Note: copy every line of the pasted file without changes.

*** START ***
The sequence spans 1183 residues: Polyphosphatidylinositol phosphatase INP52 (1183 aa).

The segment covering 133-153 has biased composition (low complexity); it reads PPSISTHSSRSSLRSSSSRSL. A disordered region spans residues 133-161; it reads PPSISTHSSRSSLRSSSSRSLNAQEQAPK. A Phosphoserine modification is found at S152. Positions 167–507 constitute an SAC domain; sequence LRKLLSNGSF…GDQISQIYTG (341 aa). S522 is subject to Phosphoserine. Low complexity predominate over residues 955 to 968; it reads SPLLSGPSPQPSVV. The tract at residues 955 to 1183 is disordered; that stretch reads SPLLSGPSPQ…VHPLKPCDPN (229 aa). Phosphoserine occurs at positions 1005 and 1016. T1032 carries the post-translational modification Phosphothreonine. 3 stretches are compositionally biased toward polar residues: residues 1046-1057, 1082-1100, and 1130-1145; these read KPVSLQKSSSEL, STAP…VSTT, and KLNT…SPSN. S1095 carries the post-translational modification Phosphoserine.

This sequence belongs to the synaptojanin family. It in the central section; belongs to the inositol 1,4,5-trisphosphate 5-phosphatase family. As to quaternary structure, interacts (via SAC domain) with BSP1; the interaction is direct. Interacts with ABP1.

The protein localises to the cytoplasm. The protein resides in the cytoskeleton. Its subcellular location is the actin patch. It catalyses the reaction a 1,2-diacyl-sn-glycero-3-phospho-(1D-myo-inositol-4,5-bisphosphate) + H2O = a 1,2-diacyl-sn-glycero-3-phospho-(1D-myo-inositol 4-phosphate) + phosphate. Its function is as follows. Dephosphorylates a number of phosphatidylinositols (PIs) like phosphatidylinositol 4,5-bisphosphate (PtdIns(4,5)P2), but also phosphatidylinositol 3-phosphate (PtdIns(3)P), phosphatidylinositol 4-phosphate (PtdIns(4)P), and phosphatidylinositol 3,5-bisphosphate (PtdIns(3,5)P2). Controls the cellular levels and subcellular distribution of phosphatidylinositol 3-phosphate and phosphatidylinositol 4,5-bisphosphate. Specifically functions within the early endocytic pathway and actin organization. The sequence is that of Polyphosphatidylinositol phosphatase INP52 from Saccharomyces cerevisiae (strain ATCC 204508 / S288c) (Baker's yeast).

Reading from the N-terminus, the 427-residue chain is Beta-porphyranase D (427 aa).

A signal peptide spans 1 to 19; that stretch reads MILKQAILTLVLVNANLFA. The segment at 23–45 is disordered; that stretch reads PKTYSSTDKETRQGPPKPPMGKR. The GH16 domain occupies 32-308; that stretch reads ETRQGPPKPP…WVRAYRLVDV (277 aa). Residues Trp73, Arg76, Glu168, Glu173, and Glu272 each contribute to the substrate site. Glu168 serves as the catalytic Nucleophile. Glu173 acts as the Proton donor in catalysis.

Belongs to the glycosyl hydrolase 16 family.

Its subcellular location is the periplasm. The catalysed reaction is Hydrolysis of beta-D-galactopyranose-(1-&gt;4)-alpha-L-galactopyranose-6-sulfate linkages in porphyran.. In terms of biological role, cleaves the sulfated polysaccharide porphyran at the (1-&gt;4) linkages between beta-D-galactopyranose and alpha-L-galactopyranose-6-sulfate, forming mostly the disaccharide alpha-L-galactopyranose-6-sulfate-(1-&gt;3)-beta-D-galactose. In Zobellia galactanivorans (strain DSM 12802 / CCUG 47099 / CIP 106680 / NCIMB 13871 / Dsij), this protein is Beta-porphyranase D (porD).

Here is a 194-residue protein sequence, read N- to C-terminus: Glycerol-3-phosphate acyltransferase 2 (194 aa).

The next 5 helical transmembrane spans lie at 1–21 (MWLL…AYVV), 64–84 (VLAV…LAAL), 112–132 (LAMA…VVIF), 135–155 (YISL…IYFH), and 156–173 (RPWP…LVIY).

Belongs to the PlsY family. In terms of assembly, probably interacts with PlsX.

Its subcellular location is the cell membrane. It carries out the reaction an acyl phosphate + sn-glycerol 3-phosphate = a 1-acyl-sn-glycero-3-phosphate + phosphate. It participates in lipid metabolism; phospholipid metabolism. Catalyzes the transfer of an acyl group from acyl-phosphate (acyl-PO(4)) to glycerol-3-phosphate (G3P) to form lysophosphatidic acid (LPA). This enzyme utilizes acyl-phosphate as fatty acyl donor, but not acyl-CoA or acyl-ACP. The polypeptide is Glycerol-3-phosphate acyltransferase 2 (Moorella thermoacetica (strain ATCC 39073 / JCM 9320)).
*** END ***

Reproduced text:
The sequence spans 1183 residues: Polyphosphatidylinositol phosphatase INP52 (1183 aa).

The segment covering 133-153 has biased composition (low complexity); it reads PPSISTHSSRSSLRSSSSRSL. A disordered region spans residues 133-161; it reads PPSISTHSSRSSLRSSSSRSLNAQEQAPK. A Phosphoserine modification is found at S152. Positions 167–507 constitute an SAC domain; sequence LRKLLSNGSF…GDQISQIYTG (341 aa). S522 is subject to Phosphoserine. Low complexity predominate over residues 955 to 968; it reads SPLLSGPSPQPSVV. The tract at residues 955 to 1183 is disordered; that stretch reads SPLLSGPSPQ…VHPLKPCDPN (229 aa). Phosphoserine occurs at positions 1005 and 1016. T1032 carries the post-translational modification Phosphothreonine. 3 stretches are compositionally biased toward polar residues: residues 1046-1057, 1082-1100, and 1130-1145; these read KPVSLQKSSSEL, STAP…VSTT, and KLNT…SPSN. S1095 carries the post-translational modification Phosphoserine.

This sequence belongs to the synaptojanin family. It in the central section; belongs to the inositol 1,4,5-trisphosphate 5-phosphatase family. As to quaternary structure, interacts (via SAC domain) with BSP1; the interaction is direct. Interacts with ABP1.

The protein localises to the cytoplasm. The protein resides in the cytoskeleton. Its subcellular location is the actin patch. It catalyses the reaction a 1,2-diacyl-sn-glycero-3-phospho-(1D-myo-inositol-4,5-bisphosphate) + H2O = a 1,2-diacyl-sn-glycero-3-phospho-(1D-myo-inositol 4-phosphate) + phosphate. Its function is as follows. Dephosphorylates a number of phosphatidylinositols (PIs) like phosphatidylinositol 4,5-bisphosphate (PtdIns(4,5)P2), but also phosphatidylinositol 3-phosphate (PtdIns(3)P), phosphatidylinositol 4-phosphate (PtdIns(4)P), and phosphatidylinositol 3,5-bisphosphate (PtdIns(3,5)P2). Controls the cellular levels and subcellular distribution of phosphatidylinositol 3-phosphate and phosphatidylinositol 4,5-bisphosphate. Specifically functions within the early endocytic pathway and actin organization. The sequence is that of Polyphosphatidylinositol phosphatase INP52 from Saccharomyces cerevisiae (strain ATCC 204508 / S288c) (Baker's yeast).

Reading from the N-terminus, the 427-residue chain is Beta-porphyranase D (427 aa).

A signal peptide spans 1 to 19; that stretch reads MILKQAILTLVLVNANLFA. The segment at 23–45 is disordered; that stretch reads PKTYSSTDKETRQGPPKPPMGKR. The GH16 domain occupies 32-308; that stretch reads ETRQGPPKPP…WVRAYRLVDV (277 aa). Residues Trp73, Arg76, Glu168, Glu173, and Glu272 each contribute to the substrate site. Glu168 serves as the catalytic Nucleophile. Glu173 acts as the Proton donor in catalysis.

Belongs to the glycosyl hydrolase 16 family.

Its subcellular location is the periplasm. The catalysed reaction is Hydrolysis of beta-D-galactopyranose-(1-&gt;4)-alpha-L-galactopyranose-6-sulfate linkages in porphyran.. In terms of biological role, cleaves the sulfated polysaccharide porphyran at the (1-&gt;4) linkages between beta-D-galactopyranose and alpha-L-galactopyranose-6-sulfate, forming mostly the disaccharide alpha-L-galactopyranose-6-sulfate-(1-&gt;3)-beta-D-galactose. In Zobellia galactanivorans (strain DSM 12802 / CCUG 47099 / CIP 106680 / NCIMB 13871 / Dsij), this protein is Beta-porphyranase D (porD).

Here is a 194-residue protein sequence, read N- to C-terminus: Glycerol-3-phosphate acyltransferase 2 (194 aa).

The next 5 helical transmembrane spans lie at 1–21 (MWLL…AYVV), 64–84 (VLAV…LAAL), 112–132 (LAMA…VVIF), 135–155 (YISL…IYFH), and 156–173 (RPWP…LVIY).

Belongs to the PlsY family. In terms of assembly, probably interacts with PlsX.

Its subcellular location is the cell membrane. It carries out the reaction an acyl phosphate + sn-glycerol 3-phosphate = a 1-acyl-sn-glycero-3-phosphate + phosphate. It participates in lipid metabolism; phospholipid metabolism. Catalyzes the transfer of an acyl group from acyl-phosphate (acyl-PO(4)) to glycerol-3-phosphate (G3P) to form lysophosphatidic acid (LPA). This enzyme utilizes acyl-phosphate as fatty acyl donor, but not acyl-CoA or acyl-ACP. The polypeptide is Glycerol-3-phosphate acyltransferase 2 (Moorella thermoacetica (strain ATCC 39073 / JCM 9320)).